MSCs also modulate the lymphocyte activation status. In a retrospective study on BM-MSC therapy for GVHD, MSC-treated patients had lower proportions of HLA-DR+CD4+ cells at day 90 and of HLA-DR+CD8+ cells at day 180 post-MSC infusions (68). We studied lymphocyte activation by anti-CD3/CD28 beads in co-culture with MSCs, and observed that UC- and AT-MSCs, whether resting or primed with IFNγ and TNFα, induced the most potent down-regulation of HLA-DR on CD4+ and CD8+ cells. Importantly, co-culture of PBMCs with primed BM-MSCs resulted in a higher expression of the early activation marker CD69 and in a rapid upregulation of HLA-DR 24 h after activation of PBMCs. Similarly, other authors reported an early and transient upregulation of the co-stimulatory receptor CD28 on PHA-stimulated lymphocytes in co-culture with IFNγ-primed BM-MSCs but not with resting BM-MSCs or either resting or primed UC-MSCs (67). Therefore, unlike UC- and AT-MSCs, BM-MSCs in an inflammatory environment seem to induce a rapid pro-inflammatory reaction in contact with PBMCs before exerting their immunosuppressive properties. Accordingly, we observed at day 28 a higher expression of HLA-DR on Tconv cells in the BM group compared to the UC group in the third cohort.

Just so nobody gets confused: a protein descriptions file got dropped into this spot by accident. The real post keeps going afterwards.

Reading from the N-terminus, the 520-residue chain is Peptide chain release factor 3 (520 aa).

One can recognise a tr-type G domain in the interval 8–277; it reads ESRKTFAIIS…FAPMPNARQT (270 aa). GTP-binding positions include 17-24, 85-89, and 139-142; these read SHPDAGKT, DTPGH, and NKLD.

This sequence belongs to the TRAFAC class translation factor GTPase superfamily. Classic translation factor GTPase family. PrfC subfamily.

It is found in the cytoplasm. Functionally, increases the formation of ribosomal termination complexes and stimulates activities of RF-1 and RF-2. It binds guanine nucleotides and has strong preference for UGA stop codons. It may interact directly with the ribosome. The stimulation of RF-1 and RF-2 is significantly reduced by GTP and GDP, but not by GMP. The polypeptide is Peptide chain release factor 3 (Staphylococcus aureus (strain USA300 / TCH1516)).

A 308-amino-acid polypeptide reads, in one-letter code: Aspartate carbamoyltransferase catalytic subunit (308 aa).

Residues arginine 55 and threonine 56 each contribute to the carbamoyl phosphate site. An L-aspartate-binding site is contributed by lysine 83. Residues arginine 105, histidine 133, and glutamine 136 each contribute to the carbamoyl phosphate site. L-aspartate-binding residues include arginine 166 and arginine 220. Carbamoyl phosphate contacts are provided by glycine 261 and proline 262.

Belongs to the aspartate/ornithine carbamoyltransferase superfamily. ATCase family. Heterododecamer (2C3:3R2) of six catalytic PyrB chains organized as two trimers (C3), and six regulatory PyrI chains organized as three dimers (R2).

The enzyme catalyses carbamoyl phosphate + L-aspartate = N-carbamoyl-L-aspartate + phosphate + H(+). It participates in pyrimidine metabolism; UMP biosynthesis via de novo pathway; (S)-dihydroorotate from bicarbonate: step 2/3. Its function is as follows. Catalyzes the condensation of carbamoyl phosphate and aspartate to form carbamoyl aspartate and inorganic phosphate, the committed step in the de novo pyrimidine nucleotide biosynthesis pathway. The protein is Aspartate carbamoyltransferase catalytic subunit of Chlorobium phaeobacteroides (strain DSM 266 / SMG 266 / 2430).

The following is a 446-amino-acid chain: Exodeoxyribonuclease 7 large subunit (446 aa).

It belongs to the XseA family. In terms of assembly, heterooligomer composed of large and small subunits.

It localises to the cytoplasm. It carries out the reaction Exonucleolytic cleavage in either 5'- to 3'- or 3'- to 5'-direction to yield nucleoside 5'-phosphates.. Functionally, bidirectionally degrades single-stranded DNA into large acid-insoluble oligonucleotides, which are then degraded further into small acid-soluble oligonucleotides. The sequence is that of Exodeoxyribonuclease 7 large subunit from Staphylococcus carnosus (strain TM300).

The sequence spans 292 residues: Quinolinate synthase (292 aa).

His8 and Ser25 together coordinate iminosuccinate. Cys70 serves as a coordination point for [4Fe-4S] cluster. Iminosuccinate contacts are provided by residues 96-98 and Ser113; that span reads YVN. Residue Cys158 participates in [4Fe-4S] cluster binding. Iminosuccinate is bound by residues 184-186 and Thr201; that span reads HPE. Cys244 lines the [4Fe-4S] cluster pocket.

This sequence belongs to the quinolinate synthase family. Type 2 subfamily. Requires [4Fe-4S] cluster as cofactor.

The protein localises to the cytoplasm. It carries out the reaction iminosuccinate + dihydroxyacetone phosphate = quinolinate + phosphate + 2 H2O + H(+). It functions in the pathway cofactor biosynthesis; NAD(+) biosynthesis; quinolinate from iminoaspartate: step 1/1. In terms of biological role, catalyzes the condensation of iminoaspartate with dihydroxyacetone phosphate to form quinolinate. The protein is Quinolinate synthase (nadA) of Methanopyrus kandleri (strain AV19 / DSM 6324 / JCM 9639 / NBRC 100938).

The effects of MSCs on T lymphocytes are thought to combine not only suppression of pro-inflammatory cells but also induction of Tregs. In a retrospective study, BM-MSC treated patients had a higher proportion of Tregs at days 30 and 90 and of IL10+CD4+ cells at day 90, a lower percentage of Th17 cells at day 30, and a lower serum IFNγ/IL-4 ratio (68). As mentioned above, in our murine model there was a trend toward a higher proportion of Tregs with UC-MSCs, while BM-MSCs induced higher levels of IL10+CD4+ cells, but also tended to induce higher levels of Th17 cells. This is consistent with our observation that, in vitro, UC-MSCs most efficiently induced Tregs and inhibit Th17 cells, while BM-MSCs induced higher proportions of CD4+IL10+ cells. AT-MSCs induced both Tregs and CD4+IL10+ cells. We also observed a lower proportion of Th1 cells on day 28 in mice treated with UC-MSC in the 3rd cohort. Direct comparisons of the effects of MSCs of different origins on T-lymphocyte subsets are scarce (29). UC-MSCs were shown to induce Tregs more potently than BM-MSCs in vitro (69) or to the same extent in a rat model of sepsis (70). MSCs could also induce other types of regulatory T cells although conflicting data have been reported concerning the mechanisms involved (71) and the comparison between BM- and UC-MSCs (67, 72). Regarding Th17 cells, most studies demonstrated a suppressive effect of MSCs, but no comparison between BM-, UC- and AT-MSC potency has been reported. We did not observe a reduction in the proportion of CD4+ cells secreting IFNγ in co-culture with MSCs in this experimental setting. This is consistent with prior observations by De Witte et al. who observed a decrease in the percentage of CD4+ T cells containing intracellular IFNγ only at higher MSC/PBMC ratios (73), while Ribeiro et al. observed an upregulation of T-bet mRNA with BM-, UC- and AT-MSCs (74).